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Lun, Lug

After his conversion, Paul retains his monotheism: indeed, there is only one God. But he now understands God’s unity as making room for the place of Jesus Christ as the “form” or “image” of God, or as God’s “Son.” Moreover, the actions that are attributed to God are ascribed to Christ or to the Spirit. The divine nature of both Christ and the Spirit naturally gives rise to reflections about the unity of God. Paul uses “Trinitarian formulae” involving God, the Lord Jesus Christ, and the Holy Spirit (1 Cor 12:3-7; 2 Cor 13:13; Eph 1:3-14).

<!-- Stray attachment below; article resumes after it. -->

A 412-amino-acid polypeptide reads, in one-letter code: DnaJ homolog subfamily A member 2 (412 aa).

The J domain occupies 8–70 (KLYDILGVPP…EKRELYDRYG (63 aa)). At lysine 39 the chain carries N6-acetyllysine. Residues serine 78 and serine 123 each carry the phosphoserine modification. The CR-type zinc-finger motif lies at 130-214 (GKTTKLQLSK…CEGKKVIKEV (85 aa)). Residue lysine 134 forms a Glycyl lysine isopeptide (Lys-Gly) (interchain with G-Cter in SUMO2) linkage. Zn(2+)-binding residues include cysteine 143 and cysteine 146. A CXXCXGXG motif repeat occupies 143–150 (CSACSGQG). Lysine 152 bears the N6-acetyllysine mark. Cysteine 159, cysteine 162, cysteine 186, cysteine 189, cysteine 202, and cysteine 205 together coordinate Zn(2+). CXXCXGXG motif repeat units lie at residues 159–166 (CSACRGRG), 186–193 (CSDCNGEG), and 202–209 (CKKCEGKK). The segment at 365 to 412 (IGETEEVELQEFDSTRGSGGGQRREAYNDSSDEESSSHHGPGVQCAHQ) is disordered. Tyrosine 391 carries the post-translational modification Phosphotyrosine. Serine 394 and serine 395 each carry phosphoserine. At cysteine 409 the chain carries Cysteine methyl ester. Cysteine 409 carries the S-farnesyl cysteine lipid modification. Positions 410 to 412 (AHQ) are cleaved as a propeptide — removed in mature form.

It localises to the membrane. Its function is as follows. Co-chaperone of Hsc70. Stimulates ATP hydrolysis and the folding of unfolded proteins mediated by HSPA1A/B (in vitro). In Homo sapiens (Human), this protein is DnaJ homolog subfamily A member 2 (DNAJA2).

Christian convictions maintain the divine nature of both Christ and the Holy Spirit, but without falling into postulating three gods. Paul was able to accommodate the risen Lord and the Spirit of Jesus into his picture of the one God of his Jewish faith. Paul does not give us a conceptual framework of the Trinity, leading to speculations about the essence of God. But he lays foundations for the later development of the doctrine of the Trinity.